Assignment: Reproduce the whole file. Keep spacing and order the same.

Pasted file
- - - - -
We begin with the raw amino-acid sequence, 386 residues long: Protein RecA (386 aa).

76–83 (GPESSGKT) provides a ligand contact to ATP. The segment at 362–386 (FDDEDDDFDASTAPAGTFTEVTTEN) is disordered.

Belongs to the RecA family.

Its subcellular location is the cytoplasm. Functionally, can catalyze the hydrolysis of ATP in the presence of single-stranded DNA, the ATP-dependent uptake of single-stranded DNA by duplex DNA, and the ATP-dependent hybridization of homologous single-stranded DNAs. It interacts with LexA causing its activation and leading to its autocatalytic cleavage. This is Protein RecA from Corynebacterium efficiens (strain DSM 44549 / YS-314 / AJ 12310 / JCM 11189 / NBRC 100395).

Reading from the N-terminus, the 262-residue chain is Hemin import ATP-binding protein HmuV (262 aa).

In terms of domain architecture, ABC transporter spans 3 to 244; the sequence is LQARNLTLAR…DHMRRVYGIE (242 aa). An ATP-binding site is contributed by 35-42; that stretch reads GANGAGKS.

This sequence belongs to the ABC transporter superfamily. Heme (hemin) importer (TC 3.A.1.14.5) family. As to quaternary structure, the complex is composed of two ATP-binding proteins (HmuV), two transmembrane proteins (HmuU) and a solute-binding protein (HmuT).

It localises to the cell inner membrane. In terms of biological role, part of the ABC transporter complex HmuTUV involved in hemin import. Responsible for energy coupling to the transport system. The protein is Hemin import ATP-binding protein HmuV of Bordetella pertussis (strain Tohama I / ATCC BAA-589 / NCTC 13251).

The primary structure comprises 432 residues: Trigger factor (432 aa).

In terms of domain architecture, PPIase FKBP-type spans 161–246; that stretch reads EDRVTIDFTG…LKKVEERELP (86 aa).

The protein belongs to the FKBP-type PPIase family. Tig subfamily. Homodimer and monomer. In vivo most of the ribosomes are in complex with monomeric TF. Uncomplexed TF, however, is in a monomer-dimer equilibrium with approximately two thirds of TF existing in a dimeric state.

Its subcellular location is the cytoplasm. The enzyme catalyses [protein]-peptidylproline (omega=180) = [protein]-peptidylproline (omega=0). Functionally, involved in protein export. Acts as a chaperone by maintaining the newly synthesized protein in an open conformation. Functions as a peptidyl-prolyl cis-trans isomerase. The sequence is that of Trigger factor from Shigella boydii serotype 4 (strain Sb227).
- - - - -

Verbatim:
We begin with the raw amino-acid sequence, 386 residues long: Protein RecA (386 aa).

76–83 (GPESSGKT) provides a ligand contact to ATP. The segment at 362–386 (FDDEDDDFDASTAPAGTFTEVTTEN) is disordered.

Belongs to the RecA family.

Its subcellular location is the cytoplasm. Functionally, can catalyze the hydrolysis of ATP in the presence of single-stranded DNA, the ATP-dependent uptake of single-stranded DNA by duplex DNA, and the ATP-dependent hybridization of homologous single-stranded DNAs. It interacts with LexA causing its activation and leading to its autocatalytic cleavage. This is Protein RecA from Corynebacterium efficiens (strain DSM 44549 / YS-314 / AJ 12310 / JCM 11189 / NBRC 100395).

Reading from the N-terminus, the 262-residue chain is Hemin import ATP-binding protein HmuV (262 aa).

In terms of domain architecture, ABC transporter spans 3 to 244; the sequence is LQARNLTLAR…DHMRRVYGIE (242 aa). An ATP-binding site is contributed by 35-42; that stretch reads GANGAGKS.

This sequence belongs to the ABC transporter superfamily. Heme (hemin) importer (TC 3.A.1.14.5) family. As to quaternary structure, the complex is composed of two ATP-binding proteins (HmuV), two transmembrane proteins (HmuU) and a solute-binding protein (HmuT).

It localises to the cell inner membrane. In terms of biological role, part of the ABC transporter complex HmuTUV involved in hemin import. Responsible for energy coupling to the transport system. The protein is Hemin import ATP-binding protein HmuV of Bordetella pertussis (strain Tohama I / ATCC BAA-589 / NCTC 13251).

The primary structure comprises 432 residues: Trigger factor (432 aa).

In terms of domain architecture, PPIase FKBP-type spans 161–246; that stretch reads EDRVTIDFTG…LKKVEERELP (86 aa).

The protein belongs to the FKBP-type PPIase family. Tig subfamily. Homodimer and monomer. In vivo most of the ribosomes are in complex with monomeric TF. Uncomplexed TF, however, is in a monomer-dimer equilibrium with approximately two thirds of TF existing in a dimeric state.

Its subcellular location is the cytoplasm. The enzyme catalyses [protein]-peptidylproline (omega=180) = [protein]-peptidylproline (omega=0). Functionally, involved in protein export. Acts as a chaperone by maintaining the newly synthesized protein in an open conformation. Functions as a peptidyl-prolyl cis-trans isomerase. The sequence is that of Trigger factor from Shigella boydii serotype 4 (strain Sb227).